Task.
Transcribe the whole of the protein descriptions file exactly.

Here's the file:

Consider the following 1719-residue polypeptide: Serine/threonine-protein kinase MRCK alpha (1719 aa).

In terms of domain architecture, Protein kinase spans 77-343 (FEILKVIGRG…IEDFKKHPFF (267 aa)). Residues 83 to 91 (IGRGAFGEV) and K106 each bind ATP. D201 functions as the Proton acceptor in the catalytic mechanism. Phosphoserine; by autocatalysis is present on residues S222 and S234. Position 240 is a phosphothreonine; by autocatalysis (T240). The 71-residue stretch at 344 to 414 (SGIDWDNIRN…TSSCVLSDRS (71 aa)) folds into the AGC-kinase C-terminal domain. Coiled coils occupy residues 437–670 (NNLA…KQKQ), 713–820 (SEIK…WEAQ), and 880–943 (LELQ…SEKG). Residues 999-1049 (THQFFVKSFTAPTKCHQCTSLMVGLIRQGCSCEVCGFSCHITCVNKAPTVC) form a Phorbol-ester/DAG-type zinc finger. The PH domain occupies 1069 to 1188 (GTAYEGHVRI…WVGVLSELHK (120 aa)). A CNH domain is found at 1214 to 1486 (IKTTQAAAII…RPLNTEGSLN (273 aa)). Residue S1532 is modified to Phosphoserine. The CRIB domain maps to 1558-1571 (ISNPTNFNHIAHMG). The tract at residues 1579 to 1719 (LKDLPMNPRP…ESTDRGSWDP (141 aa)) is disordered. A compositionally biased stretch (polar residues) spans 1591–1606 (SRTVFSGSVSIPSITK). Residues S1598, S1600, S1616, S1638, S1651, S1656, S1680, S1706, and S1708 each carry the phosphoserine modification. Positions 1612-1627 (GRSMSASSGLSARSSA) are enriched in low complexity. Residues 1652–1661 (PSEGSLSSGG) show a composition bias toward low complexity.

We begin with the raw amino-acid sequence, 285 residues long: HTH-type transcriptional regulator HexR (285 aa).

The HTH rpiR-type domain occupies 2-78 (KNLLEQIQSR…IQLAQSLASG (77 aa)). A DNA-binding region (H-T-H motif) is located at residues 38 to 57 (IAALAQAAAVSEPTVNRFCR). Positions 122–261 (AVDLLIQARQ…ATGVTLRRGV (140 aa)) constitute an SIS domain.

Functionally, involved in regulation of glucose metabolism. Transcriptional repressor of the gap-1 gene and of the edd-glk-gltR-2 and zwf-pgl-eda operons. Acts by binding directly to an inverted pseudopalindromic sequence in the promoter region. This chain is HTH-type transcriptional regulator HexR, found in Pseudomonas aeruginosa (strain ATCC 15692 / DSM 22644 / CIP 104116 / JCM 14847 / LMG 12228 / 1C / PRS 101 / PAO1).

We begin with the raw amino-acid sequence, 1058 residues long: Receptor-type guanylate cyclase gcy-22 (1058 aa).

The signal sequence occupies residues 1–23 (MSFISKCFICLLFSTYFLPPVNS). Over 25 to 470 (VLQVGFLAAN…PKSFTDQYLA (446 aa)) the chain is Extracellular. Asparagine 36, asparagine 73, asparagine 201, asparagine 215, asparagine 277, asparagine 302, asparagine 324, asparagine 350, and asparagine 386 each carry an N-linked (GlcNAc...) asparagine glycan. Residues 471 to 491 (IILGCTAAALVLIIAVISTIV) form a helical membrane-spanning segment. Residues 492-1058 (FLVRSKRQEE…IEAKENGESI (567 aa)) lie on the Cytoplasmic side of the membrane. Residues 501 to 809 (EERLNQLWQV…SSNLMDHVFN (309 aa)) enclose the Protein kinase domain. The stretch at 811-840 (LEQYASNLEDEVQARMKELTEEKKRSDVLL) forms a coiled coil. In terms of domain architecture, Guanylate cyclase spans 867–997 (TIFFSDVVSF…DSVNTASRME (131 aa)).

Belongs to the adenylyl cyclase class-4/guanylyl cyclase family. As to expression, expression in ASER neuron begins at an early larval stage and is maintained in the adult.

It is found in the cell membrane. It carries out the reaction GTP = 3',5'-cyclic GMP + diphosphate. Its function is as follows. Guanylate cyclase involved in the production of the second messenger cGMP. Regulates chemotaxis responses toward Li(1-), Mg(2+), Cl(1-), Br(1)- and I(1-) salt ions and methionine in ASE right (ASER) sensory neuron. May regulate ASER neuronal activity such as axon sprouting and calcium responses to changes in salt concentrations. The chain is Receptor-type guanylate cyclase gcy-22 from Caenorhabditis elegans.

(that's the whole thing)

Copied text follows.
Consider the following 1719-residue polypeptide: Serine/threonine-protein kinase MRCK alpha (1719 aa).

In terms of domain architecture, Protein kinase spans 77-343 (FEILKVIGRG…IEDFKKHPFF (267 aa)). Residues 83 to 91 (IGRGAFGEV) and K106 each bind ATP. D201 functions as the Proton acceptor in the catalytic mechanism. Phosphoserine; by autocatalysis is present on residues S222 and S234. Position 240 is a phosphothreonine; by autocatalysis (T240). The 71-residue stretch at 344 to 414 (SGIDWDNIRN…TSSCVLSDRS (71 aa)) folds into the AGC-kinase C-terminal domain. Coiled coils occupy residues 437–670 (NNLA…KQKQ), 713–820 (SEIK…WEAQ), and 880–943 (LELQ…SEKG). Residues 999-1049 (THQFFVKSFTAPTKCHQCTSLMVGLIRQGCSCEVCGFSCHITCVNKAPTVC) form a Phorbol-ester/DAG-type zinc finger. The PH domain occupies 1069 to 1188 (GTAYEGHVRI…WVGVLSELHK (120 aa)). A CNH domain is found at 1214 to 1486 (IKTTQAAAII…RPLNTEGSLN (273 aa)). Residue S1532 is modified to Phosphoserine. The CRIB domain maps to 1558-1571 (ISNPTNFNHIAHMG). The tract at residues 1579 to 1719 (LKDLPMNPRP…ESTDRGSWDP (141 aa)) is disordered. A compositionally biased stretch (polar residues) spans 1591–1606 (SRTVFSGSVSIPSITK). Residues S1598, S1600, S1616, S1638, S1651, S1656, S1680, S1706, and S1708 each carry the phosphoserine modification. Positions 1612-1627 (GRSMSASSGLSARSSA) are enriched in low complexity. Residues 1652–1661 (PSEGSLSSGG) show a composition bias toward low complexity.

We begin with the raw amino-acid sequence, 285 residues long: HTH-type transcriptional regulator HexR (285 aa).

The HTH rpiR-type domain occupies 2-78 (KNLLEQIQSR…IQLAQSLASG (77 aa)). A DNA-binding region (H-T-H motif) is located at residues 38 to 57 (IAALAQAAAVSEPTVNRFCR). Positions 122–261 (AVDLLIQARQ…ATGVTLRRGV (140 aa)) constitute an SIS domain.

Functionally, involved in regulation of glucose metabolism. Transcriptional repressor of the gap-1 gene and of the edd-glk-gltR-2 and zwf-pgl-eda operons. Acts by binding directly to an inverted pseudopalindromic sequence in the promoter region. This chain is HTH-type transcriptional regulator HexR, found in Pseudomonas aeruginosa (strain ATCC 15692 / DSM 22644 / CIP 104116 / JCM 14847 / LMG 12228 / 1C / PRS 101 / PAO1).

We begin with the raw amino-acid sequence, 1058 residues long: Receptor-type guanylate cyclase gcy-22 (1058 aa).

The signal sequence occupies residues 1–23 (MSFISKCFICLLFSTYFLPPVNS). Over 25 to 470 (VLQVGFLAAN…PKSFTDQYLA (446 aa)) the chain is Extracellular. Asparagine 36, asparagine 73, asparagine 201, asparagine 215, asparagine 277, asparagine 302, asparagine 324, asparagine 350, and asparagine 386 each carry an N-linked (GlcNAc...) asparagine glycan. Residues 471 to 491 (IILGCTAAALVLIIAVISTIV) form a helical membrane-spanning segment. Residues 492-1058 (FLVRSKRQEE…IEAKENGESI (567 aa)) lie on the Cytoplasmic side of the membrane. Residues 501 to 809 (EERLNQLWQV…SSNLMDHVFN (309 aa)) enclose the Protein kinase domain. The stretch at 811-840 (LEQYASNLEDEVQARMKELTEEKKRSDVLL) forms a coiled coil. In terms of domain architecture, Guanylate cyclase spans 867–997 (TIFFSDVVSF…DSVNTASRME (131 aa)).

Belongs to the adenylyl cyclase class-4/guanylyl cyclase family. As to expression, expression in ASER neuron begins at an early larval stage and is maintained in the adult.

It is found in the cell membrane. It carries out the reaction GTP = 3',5'-cyclic GMP + diphosphate. Its function is as follows. Guanylate cyclase involved in the production of the second messenger cGMP. Regulates chemotaxis responses toward Li(1-), Mg(2+), Cl(1-), Br(1)- and I(1-) salt ions and methionine in ASE right (ASER) sensory neuron. May regulate ASER neuronal activity such as axon sprouting and calcium responses to changes in salt concentrations. The chain is Receptor-type guanylate cyclase gcy-22 from Caenorhabditis elegans.